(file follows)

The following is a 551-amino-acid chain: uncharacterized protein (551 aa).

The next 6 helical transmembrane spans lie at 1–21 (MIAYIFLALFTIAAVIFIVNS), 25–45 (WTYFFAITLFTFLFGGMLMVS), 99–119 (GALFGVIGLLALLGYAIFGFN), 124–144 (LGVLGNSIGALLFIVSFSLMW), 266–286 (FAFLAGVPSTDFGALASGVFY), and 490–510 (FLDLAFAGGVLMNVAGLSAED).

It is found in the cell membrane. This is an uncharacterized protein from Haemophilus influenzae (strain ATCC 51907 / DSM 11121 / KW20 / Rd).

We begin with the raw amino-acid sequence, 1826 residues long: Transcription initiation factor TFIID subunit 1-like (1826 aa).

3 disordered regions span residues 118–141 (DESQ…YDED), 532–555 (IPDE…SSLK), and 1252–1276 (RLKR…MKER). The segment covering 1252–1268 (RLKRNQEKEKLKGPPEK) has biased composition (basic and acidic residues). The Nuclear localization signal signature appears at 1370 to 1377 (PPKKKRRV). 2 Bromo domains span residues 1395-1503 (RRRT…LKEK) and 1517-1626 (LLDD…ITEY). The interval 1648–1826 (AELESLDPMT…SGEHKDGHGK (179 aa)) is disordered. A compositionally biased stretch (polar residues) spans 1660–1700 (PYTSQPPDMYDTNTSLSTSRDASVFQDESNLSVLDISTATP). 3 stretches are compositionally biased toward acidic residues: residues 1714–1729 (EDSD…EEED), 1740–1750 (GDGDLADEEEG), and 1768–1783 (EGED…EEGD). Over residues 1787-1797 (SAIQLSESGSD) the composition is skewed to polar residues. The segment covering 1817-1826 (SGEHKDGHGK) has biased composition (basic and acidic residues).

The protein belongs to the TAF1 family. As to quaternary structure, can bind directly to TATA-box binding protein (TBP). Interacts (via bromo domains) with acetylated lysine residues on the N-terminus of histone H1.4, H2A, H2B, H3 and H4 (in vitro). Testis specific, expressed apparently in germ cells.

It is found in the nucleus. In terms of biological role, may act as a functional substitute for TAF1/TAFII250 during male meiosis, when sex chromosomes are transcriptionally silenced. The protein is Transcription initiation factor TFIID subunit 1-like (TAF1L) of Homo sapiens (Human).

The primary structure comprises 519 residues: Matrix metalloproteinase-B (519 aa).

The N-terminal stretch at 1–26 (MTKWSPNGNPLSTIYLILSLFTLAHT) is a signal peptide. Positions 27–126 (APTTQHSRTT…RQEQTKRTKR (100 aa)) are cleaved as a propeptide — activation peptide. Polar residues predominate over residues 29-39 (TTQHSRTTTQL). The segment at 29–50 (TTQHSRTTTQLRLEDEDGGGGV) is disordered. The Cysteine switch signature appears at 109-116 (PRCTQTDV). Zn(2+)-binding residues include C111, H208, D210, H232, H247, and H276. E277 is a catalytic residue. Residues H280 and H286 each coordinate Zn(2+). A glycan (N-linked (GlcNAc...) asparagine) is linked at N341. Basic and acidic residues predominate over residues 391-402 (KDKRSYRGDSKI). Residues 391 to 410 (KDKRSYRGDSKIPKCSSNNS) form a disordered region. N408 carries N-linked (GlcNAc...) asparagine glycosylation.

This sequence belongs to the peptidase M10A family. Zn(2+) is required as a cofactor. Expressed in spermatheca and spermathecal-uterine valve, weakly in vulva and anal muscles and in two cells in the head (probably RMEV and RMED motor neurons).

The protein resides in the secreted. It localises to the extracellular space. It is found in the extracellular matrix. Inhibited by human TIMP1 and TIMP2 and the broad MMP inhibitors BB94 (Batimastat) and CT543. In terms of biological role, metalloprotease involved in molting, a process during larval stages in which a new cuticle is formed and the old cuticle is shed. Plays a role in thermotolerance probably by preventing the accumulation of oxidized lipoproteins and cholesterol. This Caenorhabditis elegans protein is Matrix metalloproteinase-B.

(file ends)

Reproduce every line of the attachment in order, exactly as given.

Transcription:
The following is a 551-amino-acid chain: uncharacterized protein (551 aa).

The next 6 helical transmembrane spans lie at 1–21 (MIAYIFLALFTIAAVIFIVNS), 25–45 (WTYFFAITLFTFLFGGMLMVS), 99–119 (GALFGVIGLLALLGYAIFGFN), 124–144 (LGVLGNSIGALLFIVSFSLMW), 266–286 (FAFLAGVPSTDFGALASGVFY), and 490–510 (FLDLAFAGGVLMNVAGLSAED).

It is found in the cell membrane. This is an uncharacterized protein from Haemophilus influenzae (strain ATCC 51907 / DSM 11121 / KW20 / Rd).

We begin with the raw amino-acid sequence, 1826 residues long: Transcription initiation factor TFIID subunit 1-like (1826 aa).

3 disordered regions span residues 118–141 (DESQ…YDED), 532–555 (IPDE…SSLK), and 1252–1276 (RLKR…MKER). The segment covering 1252–1268 (RLKRNQEKEKLKGPPEK) has biased composition (basic and acidic residues). The Nuclear localization signal signature appears at 1370 to 1377 (PPKKKRRV). 2 Bromo domains span residues 1395-1503 (RRRT…LKEK) and 1517-1626 (LLDD…ITEY). The interval 1648–1826 (AELESLDPMT…SGEHKDGHGK (179 aa)) is disordered. A compositionally biased stretch (polar residues) spans 1660–1700 (PYTSQPPDMYDTNTSLSTSRDASVFQDESNLSVLDISTATP). 3 stretches are compositionally biased toward acidic residues: residues 1714–1729 (EDSD…EEED), 1740–1750 (GDGDLADEEEG), and 1768–1783 (EGED…EEGD). Over residues 1787-1797 (SAIQLSESGSD) the composition is skewed to polar residues. The segment covering 1817-1826 (SGEHKDGHGK) has biased composition (basic and acidic residues).

The protein belongs to the TAF1 family. As to quaternary structure, can bind directly to TATA-box binding protein (TBP). Interacts (via bromo domains) with acetylated lysine residues on the N-terminus of histone H1.4, H2A, H2B, H3 and H4 (in vitro). Testis specific, expressed apparently in germ cells.

It is found in the nucleus. In terms of biological role, may act as a functional substitute for TAF1/TAFII250 during male meiosis, when sex chromosomes are transcriptionally silenced. The protein is Transcription initiation factor TFIID subunit 1-like (TAF1L) of Homo sapiens (Human).

The primary structure comprises 519 residues: Matrix metalloproteinase-B (519 aa).

The N-terminal stretch at 1–26 (MTKWSPNGNPLSTIYLILSLFTLAHT) is a signal peptide. Positions 27–126 (APTTQHSRTT…RQEQTKRTKR (100 aa)) are cleaved as a propeptide — activation peptide. Polar residues predominate over residues 29-39 (TTQHSRTTTQL). The segment at 29–50 (TTQHSRTTTQLRLEDEDGGGGV) is disordered. The Cysteine switch signature appears at 109-116 (PRCTQTDV). Zn(2+)-binding residues include C111, H208, D210, H232, H247, and H276. E277 is a catalytic residue. Residues H280 and H286 each coordinate Zn(2+). A glycan (N-linked (GlcNAc...) asparagine) is linked at N341. Basic and acidic residues predominate over residues 391-402 (KDKRSYRGDSKI). Residues 391 to 410 (KDKRSYRGDSKIPKCSSNNS) form a disordered region. N408 carries N-linked (GlcNAc...) asparagine glycosylation.

This sequence belongs to the peptidase M10A family. Zn(2+) is required as a cofactor. Expressed in spermatheca and spermathecal-uterine valve, weakly in vulva and anal muscles and in two cells in the head (probably RMEV and RMED motor neurons).

The protein resides in the secreted. It localises to the extracellular space. It is found in the extracellular matrix. Inhibited by human TIMP1 and TIMP2 and the broad MMP inhibitors BB94 (Batimastat) and CT543. In terms of biological role, metalloprotease involved in molting, a process during larval stages in which a new cuticle is formed and the old cuticle is shed. Plays a role in thermotolerance probably by preventing the accumulation of oxidized lipoproteins and cholesterol. This Caenorhabditis elegans protein is Matrix metalloproteinase-B.